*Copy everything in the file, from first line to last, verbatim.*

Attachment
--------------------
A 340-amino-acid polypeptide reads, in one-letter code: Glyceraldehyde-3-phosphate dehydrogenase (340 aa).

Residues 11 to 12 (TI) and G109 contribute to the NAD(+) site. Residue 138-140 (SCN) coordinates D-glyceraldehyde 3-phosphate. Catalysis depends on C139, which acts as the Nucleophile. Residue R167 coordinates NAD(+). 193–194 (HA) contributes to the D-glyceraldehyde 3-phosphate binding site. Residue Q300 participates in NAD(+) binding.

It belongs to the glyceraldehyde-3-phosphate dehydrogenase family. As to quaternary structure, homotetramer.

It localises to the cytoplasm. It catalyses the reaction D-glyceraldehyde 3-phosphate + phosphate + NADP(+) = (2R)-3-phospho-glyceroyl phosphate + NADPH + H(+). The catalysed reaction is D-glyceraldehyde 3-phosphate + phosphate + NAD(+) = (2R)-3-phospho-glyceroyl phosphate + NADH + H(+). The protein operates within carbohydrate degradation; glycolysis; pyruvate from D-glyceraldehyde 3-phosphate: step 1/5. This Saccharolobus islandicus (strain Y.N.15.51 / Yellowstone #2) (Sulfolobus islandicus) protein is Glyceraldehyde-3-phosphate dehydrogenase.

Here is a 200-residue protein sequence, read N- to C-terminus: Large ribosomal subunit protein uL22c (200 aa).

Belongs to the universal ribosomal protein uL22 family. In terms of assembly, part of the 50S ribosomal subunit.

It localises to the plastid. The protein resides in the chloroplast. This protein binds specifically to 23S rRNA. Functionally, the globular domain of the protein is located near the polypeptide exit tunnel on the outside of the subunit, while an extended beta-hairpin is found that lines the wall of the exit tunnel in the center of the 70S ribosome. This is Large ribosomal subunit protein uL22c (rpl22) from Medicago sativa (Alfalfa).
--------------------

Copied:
A 340-amino-acid polypeptide reads, in one-letter code: Glyceraldehyde-3-phosphate dehydrogenase (340 aa).

Residues 11 to 12 (TI) and G109 contribute to the NAD(+) site. Residue 138-140 (SCN) coordinates D-glyceraldehyde 3-phosphate. Catalysis depends on C139, which acts as the Nucleophile. Residue R167 coordinates NAD(+). 193–194 (HA) contributes to the D-glyceraldehyde 3-phosphate binding site. Residue Q300 participates in NAD(+) binding.

It belongs to the glyceraldehyde-3-phosphate dehydrogenase family. As to quaternary structure, homotetramer.

It localises to the cytoplasm. It catalyses the reaction D-glyceraldehyde 3-phosphate + phosphate + NADP(+) = (2R)-3-phospho-glyceroyl phosphate + NADPH + H(+). The catalysed reaction is D-glyceraldehyde 3-phosphate + phosphate + NAD(+) = (2R)-3-phospho-glyceroyl phosphate + NADH + H(+). The protein operates within carbohydrate degradation; glycolysis; pyruvate from D-glyceraldehyde 3-phosphate: step 1/5. This Saccharolobus islandicus (strain Y.N.15.51 / Yellowstone #2) (Sulfolobus islandicus) protein is Glyceraldehyde-3-phosphate dehydrogenase.

Here is a 200-residue protein sequence, read N- to C-terminus: Large ribosomal subunit protein uL22c (200 aa).

Belongs to the universal ribosomal protein uL22 family. In terms of assembly, part of the 50S ribosomal subunit.

It localises to the plastid. The protein resides in the chloroplast. This protein binds specifically to 23S rRNA. Functionally, the globular domain of the protein is located near the polypeptide exit tunnel on the outside of the subunit, while an extended beta-hairpin is found that lines the wall of the exit tunnel in the center of the 70S ribosome. This is Large ribosomal subunit protein uL22c (rpl22) from Medicago sativa (Alfalfa).